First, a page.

Johnson v. OmondiAnnotate this Case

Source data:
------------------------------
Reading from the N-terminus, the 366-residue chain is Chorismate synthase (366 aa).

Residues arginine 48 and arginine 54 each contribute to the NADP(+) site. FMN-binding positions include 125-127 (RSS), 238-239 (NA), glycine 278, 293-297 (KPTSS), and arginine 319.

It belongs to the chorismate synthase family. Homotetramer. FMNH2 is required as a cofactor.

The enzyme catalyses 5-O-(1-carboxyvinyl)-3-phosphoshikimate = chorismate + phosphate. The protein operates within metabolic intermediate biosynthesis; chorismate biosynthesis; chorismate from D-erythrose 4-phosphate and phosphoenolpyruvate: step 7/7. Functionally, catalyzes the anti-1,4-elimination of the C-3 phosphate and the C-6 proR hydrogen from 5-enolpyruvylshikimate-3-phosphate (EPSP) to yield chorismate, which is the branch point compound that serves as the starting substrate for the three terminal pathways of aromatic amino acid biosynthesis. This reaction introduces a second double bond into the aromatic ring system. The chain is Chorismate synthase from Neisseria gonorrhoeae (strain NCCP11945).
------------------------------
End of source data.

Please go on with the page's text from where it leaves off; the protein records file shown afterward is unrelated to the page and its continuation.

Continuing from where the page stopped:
Thelma Johnson took her 15-year-old son Shaquille to the emergency department at Phoebe Putney Memorial Hospital; a week earlier, Shaquille had undergone arthroscopic knee surgery. Shaquille complained of chest pain; was first seen by a nurse; and then examined by Dr. Price Omondi. The doctor noted that Shaquille had undergone surgery a week earlier; he inquired about Shaquille's medical history and family history and conducted a physical examination. Dr. Omondi ruled out multiple ailments, specifically, pulmonary embolism as causes of Shaquille's pain. Dr. Omondi diagnosed Shaquille with pleurisy and discharged him from the hospital with a prescription for an anti-inflammatory pain reliever, and instructions to return to the emergency department if his symptoms continued. Two weeks later, Shaquille returned to the emergency department, and died of a bilateral pulmonary embolism. Thelma Johnson and her husband sued Dr. Omondi and Southwest Emergency Physicians, P.C., for medical malpractice. Dr. Omondi moved for summary judgment, which the trial court granted. The Supreme Court granted a writ of certiorari to the Court of Appeals in to determine whether the appellate court properly applied the standards for a medical malpractice claim in a hospital emergency department as found in OCGA 51-1-29.5 (c). Finding that the plurality opinion of the Court of Appeals erred, the Supreme Court reversed and remanded for further proceedings.